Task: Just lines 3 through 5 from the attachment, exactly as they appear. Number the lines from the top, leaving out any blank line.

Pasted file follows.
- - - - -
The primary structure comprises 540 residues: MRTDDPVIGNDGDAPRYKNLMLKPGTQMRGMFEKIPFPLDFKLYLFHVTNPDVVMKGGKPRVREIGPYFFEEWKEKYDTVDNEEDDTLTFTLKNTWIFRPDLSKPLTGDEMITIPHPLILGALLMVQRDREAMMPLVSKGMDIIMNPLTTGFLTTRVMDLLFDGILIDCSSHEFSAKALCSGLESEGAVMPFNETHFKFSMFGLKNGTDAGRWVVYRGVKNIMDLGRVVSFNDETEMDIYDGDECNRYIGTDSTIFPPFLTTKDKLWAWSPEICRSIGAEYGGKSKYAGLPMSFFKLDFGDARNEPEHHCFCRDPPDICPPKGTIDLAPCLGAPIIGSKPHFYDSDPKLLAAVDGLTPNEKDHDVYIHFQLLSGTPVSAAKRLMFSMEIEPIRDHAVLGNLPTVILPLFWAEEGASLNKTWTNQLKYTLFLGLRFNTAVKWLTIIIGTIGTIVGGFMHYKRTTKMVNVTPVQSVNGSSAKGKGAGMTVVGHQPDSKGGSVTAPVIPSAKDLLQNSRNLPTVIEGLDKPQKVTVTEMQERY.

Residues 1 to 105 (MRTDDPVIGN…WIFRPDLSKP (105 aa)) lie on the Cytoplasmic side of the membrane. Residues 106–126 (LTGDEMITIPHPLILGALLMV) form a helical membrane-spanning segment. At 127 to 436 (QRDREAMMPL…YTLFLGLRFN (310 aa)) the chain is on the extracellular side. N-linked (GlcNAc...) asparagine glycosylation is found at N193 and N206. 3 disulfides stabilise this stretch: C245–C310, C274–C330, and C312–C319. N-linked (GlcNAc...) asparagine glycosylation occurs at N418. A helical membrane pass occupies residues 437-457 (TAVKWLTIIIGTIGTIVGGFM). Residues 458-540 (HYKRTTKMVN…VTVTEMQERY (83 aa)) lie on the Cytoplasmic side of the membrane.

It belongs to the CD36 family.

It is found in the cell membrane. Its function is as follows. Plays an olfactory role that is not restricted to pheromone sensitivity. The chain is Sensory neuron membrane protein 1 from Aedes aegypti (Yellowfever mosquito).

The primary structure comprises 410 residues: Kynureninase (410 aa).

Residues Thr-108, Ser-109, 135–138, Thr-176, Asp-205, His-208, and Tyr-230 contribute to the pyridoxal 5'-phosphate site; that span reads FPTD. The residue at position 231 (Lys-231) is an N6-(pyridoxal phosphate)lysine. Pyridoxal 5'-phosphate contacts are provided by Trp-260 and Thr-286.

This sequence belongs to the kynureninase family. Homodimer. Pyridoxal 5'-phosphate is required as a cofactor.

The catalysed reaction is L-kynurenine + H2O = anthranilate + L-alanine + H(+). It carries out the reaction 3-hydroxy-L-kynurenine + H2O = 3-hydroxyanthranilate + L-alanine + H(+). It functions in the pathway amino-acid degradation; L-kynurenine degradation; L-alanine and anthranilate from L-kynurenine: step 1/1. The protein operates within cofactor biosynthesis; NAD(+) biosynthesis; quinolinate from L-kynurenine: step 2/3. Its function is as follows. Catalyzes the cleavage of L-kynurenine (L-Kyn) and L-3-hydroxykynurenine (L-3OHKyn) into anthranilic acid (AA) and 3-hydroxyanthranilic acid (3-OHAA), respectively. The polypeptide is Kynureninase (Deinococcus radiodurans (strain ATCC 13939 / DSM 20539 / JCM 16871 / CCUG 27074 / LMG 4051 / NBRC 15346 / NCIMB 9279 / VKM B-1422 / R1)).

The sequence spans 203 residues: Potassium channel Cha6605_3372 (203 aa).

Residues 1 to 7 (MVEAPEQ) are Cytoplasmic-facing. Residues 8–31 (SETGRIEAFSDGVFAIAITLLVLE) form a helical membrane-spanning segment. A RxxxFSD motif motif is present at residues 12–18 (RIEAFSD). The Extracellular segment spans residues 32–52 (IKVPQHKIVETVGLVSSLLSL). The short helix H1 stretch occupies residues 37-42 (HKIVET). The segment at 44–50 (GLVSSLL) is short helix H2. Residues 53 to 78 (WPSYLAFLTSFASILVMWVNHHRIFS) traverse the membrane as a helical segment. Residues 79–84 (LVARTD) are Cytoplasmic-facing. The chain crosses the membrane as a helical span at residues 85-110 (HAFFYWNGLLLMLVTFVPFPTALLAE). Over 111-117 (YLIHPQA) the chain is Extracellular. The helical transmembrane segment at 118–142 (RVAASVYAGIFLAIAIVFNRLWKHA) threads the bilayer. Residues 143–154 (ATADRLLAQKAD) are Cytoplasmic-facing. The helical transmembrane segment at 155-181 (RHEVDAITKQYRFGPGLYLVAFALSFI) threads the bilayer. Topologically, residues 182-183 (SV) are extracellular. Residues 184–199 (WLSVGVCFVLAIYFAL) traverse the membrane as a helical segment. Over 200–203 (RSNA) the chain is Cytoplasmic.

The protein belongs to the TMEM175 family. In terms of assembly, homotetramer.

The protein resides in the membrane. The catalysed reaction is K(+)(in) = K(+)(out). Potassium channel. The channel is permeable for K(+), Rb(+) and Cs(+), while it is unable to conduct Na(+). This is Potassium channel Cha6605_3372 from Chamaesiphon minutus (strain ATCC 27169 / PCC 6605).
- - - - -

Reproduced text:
It belongs to the CD36 family.

It is found in the cell membrane. Its function is as follows. Plays an olfactory role that is not restricted to pheromone sensitivity. The chain is Sensory neuron membrane protein 1 from Aedes aegypti (Yellowfever mosquito).

The primary structure comprises 410 residues: Kynureninase (410 aa).